Compressed air is something that’s often utilized in industrial, commercial and agricultural workplaces. It has a lot of practical applications, and it is so useful that it is often labeled the fifth utility, alongside other utilities like water, electricity and natural gas in terms of importance to an industrial facility. Compressed air, however, can be very dangerous if you don’t take all of the necessary safety precautions before using it. Let’s review some of the potential dangers associated with using compressed air on the job site.
What’s the Risk?
Compressed air is – as the name implied – pressurized and compressed to such a degree that blowing air directly at a person can actually end up causing injury. In serious instances, this air can penetrate the skin and even causing lead to a life-threatening air embolism. Likewise, compressed air can rupture ear drums and even displace eyeballs if you don’t pay attention and operate air-powered equipment as carefully as possible. OHSA restricts the maximum of 35 psi of air be used for blowing applications or process that people can be directly exposed.
Tiny particles can also be blown by compressed air, and these small grains of dust, dirt or other materials can cause extensive damage to skin and various body parts. Even if compressed air doesn’t actually come into contact with someone, the noise that it creates can harm their hearing. These are just a few of the most common dangers linked to compressed air as reported by the Ohio Bureau of Workers Compensation.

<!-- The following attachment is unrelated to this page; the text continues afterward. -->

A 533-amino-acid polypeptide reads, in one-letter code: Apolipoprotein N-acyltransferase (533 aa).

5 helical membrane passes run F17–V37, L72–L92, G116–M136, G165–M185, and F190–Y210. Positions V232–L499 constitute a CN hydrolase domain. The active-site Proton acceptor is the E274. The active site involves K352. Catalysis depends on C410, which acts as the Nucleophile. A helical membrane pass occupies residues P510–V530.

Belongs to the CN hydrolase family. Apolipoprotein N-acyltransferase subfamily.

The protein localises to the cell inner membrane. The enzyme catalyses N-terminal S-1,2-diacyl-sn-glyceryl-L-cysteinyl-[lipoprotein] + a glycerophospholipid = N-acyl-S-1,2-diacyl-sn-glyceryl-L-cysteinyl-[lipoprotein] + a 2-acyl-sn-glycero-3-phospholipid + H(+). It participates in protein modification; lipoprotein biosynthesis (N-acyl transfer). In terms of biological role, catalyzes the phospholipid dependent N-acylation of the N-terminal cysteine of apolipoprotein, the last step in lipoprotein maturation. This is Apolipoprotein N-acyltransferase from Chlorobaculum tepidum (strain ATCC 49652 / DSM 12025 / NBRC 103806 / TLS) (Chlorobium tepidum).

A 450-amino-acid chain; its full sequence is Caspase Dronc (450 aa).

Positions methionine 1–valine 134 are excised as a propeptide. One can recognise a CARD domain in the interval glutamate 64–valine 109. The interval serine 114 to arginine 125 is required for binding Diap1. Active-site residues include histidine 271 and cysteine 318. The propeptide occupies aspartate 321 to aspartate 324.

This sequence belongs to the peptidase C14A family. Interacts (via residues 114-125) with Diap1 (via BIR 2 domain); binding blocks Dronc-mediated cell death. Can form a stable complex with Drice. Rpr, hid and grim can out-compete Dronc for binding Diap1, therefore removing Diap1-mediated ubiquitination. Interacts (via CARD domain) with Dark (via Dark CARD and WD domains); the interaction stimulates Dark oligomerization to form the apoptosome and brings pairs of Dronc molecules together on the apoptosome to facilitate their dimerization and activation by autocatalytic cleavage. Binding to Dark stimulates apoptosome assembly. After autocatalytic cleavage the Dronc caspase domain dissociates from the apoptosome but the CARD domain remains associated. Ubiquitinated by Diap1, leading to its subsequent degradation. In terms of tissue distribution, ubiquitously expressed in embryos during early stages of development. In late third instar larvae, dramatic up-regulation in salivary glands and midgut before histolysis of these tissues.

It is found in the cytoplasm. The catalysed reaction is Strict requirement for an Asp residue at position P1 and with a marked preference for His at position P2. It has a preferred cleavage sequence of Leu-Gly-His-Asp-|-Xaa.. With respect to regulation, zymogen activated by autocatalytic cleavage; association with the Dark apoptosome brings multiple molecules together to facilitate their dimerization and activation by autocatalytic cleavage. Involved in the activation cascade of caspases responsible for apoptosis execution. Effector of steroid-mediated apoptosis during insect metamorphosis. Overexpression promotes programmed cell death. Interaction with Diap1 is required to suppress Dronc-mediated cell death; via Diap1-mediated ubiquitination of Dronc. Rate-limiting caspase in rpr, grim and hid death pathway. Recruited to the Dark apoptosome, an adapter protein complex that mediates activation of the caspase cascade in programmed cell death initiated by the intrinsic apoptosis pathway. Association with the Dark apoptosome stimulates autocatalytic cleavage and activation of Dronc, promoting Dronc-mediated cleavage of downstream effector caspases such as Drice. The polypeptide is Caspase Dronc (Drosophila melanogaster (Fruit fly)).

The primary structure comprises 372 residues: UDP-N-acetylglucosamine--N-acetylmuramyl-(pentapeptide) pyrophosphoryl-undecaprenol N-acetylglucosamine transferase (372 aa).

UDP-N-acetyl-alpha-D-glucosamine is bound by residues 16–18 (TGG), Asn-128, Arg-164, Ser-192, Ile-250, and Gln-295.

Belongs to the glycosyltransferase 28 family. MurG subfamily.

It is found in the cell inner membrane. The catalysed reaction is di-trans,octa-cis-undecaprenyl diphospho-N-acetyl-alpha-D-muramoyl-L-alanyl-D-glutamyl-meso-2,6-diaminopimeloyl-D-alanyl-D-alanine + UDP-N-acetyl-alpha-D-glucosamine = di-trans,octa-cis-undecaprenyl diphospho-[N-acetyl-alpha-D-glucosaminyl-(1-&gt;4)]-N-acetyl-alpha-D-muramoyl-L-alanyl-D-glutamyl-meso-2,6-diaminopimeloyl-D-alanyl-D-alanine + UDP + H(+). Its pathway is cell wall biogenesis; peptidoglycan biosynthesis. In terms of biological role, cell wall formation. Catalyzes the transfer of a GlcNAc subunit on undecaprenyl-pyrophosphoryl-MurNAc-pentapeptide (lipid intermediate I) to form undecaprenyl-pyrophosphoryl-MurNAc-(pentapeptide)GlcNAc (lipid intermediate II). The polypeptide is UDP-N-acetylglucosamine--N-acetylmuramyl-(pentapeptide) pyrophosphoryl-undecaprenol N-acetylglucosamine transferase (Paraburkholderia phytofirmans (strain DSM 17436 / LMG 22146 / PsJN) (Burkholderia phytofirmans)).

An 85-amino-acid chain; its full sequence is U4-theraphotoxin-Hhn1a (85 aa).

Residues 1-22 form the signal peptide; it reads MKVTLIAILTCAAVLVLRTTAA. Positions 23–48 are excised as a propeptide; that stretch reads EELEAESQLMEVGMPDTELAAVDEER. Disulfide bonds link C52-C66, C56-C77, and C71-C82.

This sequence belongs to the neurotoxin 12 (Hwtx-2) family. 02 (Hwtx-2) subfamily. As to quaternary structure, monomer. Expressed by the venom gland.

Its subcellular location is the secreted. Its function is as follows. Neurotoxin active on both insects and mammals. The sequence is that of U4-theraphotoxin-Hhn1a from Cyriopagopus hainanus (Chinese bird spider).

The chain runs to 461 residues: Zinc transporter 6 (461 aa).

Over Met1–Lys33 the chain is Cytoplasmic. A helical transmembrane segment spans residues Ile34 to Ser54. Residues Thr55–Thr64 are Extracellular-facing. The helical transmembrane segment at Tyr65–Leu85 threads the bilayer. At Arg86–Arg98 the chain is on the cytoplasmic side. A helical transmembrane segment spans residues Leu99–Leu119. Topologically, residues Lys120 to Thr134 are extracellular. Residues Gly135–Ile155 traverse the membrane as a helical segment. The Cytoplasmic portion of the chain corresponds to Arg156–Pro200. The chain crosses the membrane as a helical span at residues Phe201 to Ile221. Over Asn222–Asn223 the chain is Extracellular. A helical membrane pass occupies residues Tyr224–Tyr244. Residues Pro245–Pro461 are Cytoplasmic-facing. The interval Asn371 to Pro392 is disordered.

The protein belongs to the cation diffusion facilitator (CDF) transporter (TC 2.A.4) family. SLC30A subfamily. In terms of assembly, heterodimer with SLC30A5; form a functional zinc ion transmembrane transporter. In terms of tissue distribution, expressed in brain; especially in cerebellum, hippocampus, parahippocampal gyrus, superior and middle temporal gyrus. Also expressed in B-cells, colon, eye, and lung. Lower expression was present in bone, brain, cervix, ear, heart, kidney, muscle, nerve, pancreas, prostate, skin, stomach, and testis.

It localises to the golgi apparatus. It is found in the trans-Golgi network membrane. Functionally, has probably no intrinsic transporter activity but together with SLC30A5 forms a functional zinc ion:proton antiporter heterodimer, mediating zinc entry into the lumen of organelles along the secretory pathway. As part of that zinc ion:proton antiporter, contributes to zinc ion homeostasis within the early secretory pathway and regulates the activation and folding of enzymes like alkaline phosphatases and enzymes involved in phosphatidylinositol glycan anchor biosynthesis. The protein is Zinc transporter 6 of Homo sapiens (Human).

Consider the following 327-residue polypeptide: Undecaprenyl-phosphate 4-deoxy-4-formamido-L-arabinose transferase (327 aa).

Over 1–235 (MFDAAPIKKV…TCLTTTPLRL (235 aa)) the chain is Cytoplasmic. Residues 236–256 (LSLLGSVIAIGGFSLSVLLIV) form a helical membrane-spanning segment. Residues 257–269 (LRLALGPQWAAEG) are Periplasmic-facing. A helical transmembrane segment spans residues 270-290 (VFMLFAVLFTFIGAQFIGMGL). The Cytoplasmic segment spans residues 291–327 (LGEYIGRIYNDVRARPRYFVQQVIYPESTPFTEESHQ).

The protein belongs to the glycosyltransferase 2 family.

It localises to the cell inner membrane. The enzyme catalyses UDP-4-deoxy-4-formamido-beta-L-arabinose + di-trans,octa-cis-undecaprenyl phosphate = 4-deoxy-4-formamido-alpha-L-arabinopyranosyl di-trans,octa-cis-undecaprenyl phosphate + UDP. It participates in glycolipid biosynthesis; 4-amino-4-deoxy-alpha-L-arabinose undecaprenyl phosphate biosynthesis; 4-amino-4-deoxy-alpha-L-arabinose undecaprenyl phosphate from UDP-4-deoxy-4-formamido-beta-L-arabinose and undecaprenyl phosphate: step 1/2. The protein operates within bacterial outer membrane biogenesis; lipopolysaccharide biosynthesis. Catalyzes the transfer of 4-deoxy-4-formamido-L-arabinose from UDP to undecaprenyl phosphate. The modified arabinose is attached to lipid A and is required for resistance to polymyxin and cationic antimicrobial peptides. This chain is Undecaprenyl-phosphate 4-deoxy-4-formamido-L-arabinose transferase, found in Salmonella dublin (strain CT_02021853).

Another concern results from the fact that compressed often contains some level of oil. This can result in oil being injected into the body. It can result in oil injection injuries, similar to high pressure hydraulic. Loss of limbs or even death can be the consequence of this type of injury if immediate medical attention is not provided.
To prevent these problems, you should never aim compressed air at another person. You should also avoid using compressed air for cleaning purposes as the blowing air could lead to unintended harm. It’s also important to always wear earplugs when you are working around compressed air to protect your hearing. There are also OHSA approved nozzels and regulator that can be applied to help prevent the injuries.
Finally, if you use machinery that relies on compressed air, you should inspect it periodically to ensure that all air hoses and fittings are properly installed. Compressed air can put a lot of strain on the hoses and components attached to the system, which means that hoses can come loose from time to time. This can turn into real hazard if a hose comes loose, causing it to whip around wildly and blowing pressurized air in every direction.
If you use industrial compressed air utilities in your line of work, Case Controls can help you make sure it is being used in an optimal way. Contact us at 812-422-2422 today to speak with one of our representatives about the compressed air automation services we provide for our customers.